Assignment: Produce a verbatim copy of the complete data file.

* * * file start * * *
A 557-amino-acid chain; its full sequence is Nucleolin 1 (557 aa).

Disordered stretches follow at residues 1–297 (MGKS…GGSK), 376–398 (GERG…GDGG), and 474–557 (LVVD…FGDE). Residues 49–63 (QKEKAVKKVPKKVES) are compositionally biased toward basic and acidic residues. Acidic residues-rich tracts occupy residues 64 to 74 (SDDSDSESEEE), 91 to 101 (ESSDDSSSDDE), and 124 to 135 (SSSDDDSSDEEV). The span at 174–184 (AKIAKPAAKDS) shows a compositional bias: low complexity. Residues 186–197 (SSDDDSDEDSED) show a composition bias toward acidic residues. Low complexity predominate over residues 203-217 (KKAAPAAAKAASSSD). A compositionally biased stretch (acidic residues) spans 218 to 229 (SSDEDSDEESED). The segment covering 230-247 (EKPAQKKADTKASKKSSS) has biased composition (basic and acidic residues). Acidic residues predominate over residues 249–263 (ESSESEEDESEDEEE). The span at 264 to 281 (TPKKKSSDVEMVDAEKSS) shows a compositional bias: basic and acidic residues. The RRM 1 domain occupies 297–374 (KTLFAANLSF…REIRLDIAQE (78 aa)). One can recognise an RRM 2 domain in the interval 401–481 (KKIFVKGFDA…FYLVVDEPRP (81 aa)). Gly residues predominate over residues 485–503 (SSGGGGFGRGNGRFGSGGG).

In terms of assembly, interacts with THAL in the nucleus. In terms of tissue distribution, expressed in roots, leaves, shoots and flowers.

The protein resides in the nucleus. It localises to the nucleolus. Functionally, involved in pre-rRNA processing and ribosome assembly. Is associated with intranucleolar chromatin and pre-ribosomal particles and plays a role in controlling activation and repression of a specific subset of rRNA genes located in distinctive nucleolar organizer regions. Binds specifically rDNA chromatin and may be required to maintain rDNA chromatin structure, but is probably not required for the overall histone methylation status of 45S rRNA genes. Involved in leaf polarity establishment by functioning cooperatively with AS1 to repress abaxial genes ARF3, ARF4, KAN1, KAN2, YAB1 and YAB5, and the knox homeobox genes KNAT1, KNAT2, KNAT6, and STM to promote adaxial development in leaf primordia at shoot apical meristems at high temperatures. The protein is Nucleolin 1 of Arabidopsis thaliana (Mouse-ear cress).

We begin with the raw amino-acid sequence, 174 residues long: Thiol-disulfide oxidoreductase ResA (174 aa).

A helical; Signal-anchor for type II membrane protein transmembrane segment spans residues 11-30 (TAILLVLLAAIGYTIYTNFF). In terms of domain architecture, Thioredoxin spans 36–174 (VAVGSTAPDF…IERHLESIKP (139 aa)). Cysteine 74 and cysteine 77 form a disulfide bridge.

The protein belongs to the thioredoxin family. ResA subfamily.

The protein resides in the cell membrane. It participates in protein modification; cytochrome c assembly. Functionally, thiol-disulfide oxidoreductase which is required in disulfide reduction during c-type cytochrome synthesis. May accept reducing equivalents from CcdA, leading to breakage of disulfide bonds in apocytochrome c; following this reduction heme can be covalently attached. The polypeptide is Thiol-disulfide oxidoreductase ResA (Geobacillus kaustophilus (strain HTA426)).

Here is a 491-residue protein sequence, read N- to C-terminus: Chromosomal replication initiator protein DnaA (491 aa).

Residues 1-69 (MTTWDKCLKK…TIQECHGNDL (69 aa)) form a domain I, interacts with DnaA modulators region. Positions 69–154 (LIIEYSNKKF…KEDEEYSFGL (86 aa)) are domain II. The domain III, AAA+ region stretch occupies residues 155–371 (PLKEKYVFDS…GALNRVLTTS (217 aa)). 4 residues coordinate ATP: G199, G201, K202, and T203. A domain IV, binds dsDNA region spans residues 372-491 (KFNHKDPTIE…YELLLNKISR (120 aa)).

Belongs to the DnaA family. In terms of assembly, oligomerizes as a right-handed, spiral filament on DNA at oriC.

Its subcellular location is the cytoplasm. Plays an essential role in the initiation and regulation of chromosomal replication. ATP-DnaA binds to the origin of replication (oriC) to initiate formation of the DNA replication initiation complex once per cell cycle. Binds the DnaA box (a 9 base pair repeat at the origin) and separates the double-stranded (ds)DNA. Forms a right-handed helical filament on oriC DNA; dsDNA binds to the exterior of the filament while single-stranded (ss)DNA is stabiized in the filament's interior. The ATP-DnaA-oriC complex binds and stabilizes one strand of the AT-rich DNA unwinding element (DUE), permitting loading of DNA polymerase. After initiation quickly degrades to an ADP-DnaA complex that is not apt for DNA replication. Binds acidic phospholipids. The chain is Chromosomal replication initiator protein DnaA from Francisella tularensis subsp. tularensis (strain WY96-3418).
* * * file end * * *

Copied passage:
A 557-amino-acid chain; its full sequence is Nucleolin 1 (557 aa).

Disordered stretches follow at residues 1–297 (MGKS…GGSK), 376–398 (GERG…GDGG), and 474–557 (LVVD…FGDE). Residues 49–63 (QKEKAVKKVPKKVES) are compositionally biased toward basic and acidic residues. Acidic residues-rich tracts occupy residues 64 to 74 (SDDSDSESEEE), 91 to 101 (ESSDDSSSDDE), and 124 to 135 (SSSDDDSSDEEV). The span at 174–184 (AKIAKPAAKDS) shows a compositional bias: low complexity. Residues 186–197 (SSDDDSDEDSED) show a composition bias toward acidic residues. Low complexity predominate over residues 203-217 (KKAAPAAAKAASSSD). A compositionally biased stretch (acidic residues) spans 218 to 229 (SSDEDSDEESED). The segment covering 230-247 (EKPAQKKADTKASKKSSS) has biased composition (basic and acidic residues). Acidic residues predominate over residues 249–263 (ESSESEEDESEDEEE). The span at 264 to 281 (TPKKKSSDVEMVDAEKSS) shows a compositional bias: basic and acidic residues. The RRM 1 domain occupies 297–374 (KTLFAANLSF…REIRLDIAQE (78 aa)). One can recognise an RRM 2 domain in the interval 401–481 (KKIFVKGFDA…FYLVVDEPRP (81 aa)). Gly residues predominate over residues 485–503 (SSGGGGFGRGNGRFGSGGG).

In terms of assembly, interacts with THAL in the nucleus. In terms of tissue distribution, expressed in roots, leaves, shoots and flowers.

The protein resides in the nucleus. It localises to the nucleolus. Functionally, involved in pre-rRNA processing and ribosome assembly. Is associated with intranucleolar chromatin and pre-ribosomal particles and plays a role in controlling activation and repression of a specific subset of rRNA genes located in distinctive nucleolar organizer regions. Binds specifically rDNA chromatin and may be required to maintain rDNA chromatin structure, but is probably not required for the overall histone methylation status of 45S rRNA genes. Involved in leaf polarity establishment by functioning cooperatively with AS1 to repress abaxial genes ARF3, ARF4, KAN1, KAN2, YAB1 and YAB5, and the knox homeobox genes KNAT1, KNAT2, KNAT6, and STM to promote adaxial development in leaf primordia at shoot apical meristems at high temperatures. The protein is Nucleolin 1 of Arabidopsis thaliana (Mouse-ear cress).

We begin with the raw amino-acid sequence, 174 residues long: Thiol-disulfide oxidoreductase ResA (174 aa).

A helical; Signal-anchor for type II membrane protein transmembrane segment spans residues 11-30 (TAILLVLLAAIGYTIYTNFF). In terms of domain architecture, Thioredoxin spans 36–174 (VAVGSTAPDF…IERHLESIKP (139 aa)). Cysteine 74 and cysteine 77 form a disulfide bridge.

The protein belongs to the thioredoxin family. ResA subfamily.

The protein resides in the cell membrane. It participates in protein modification; cytochrome c assembly. Functionally, thiol-disulfide oxidoreductase which is required in disulfide reduction during c-type cytochrome synthesis. May accept reducing equivalents from CcdA, leading to breakage of disulfide bonds in apocytochrome c; following this reduction heme can be covalently attached. The polypeptide is Thiol-disulfide oxidoreductase ResA (Geobacillus kaustophilus (strain HTA426)).

Here is a 491-residue protein sequence, read N- to C-terminus: Chromosomal replication initiator protein DnaA (491 aa).

Residues 1-69 (MTTWDKCLKK…TIQECHGNDL (69 aa)) form a domain I, interacts with DnaA modulators region. Positions 69–154 (LIIEYSNKKF…KEDEEYSFGL (86 aa)) are domain II. The domain III, AAA+ region stretch occupies residues 155–371 (PLKEKYVFDS…GALNRVLTTS (217 aa)). 4 residues coordinate ATP: G199, G201, K202, and T203. A domain IV, binds dsDNA region spans residues 372-491 (KFNHKDPTIE…YELLLNKISR (120 aa)).

Belongs to the DnaA family. In terms of assembly, oligomerizes as a right-handed, spiral filament on DNA at oriC.

Its subcellular location is the cytoplasm. Plays an essential role in the initiation and regulation of chromosomal replication. ATP-DnaA binds to the origin of replication (oriC) to initiate formation of the DNA replication initiation complex once per cell cycle. Binds the DnaA box (a 9 base pair repeat at the origin) and separates the double-stranded (ds)DNA. Forms a right-handed helical filament on oriC DNA; dsDNA binds to the exterior of the filament while single-stranded (ss)DNA is stabiized in the filament's interior. The ATP-DnaA-oriC complex binds and stabilizes one strand of the AT-rich DNA unwinding element (DUE), permitting loading of DNA polymerase. After initiation quickly degrades to an ADP-DnaA complex that is not apt for DNA replication. Binds acidic phospholipids. The chain is Chromosomal replication initiator protein DnaA from Francisella tularensis subsp. tularensis (strain WY96-3418).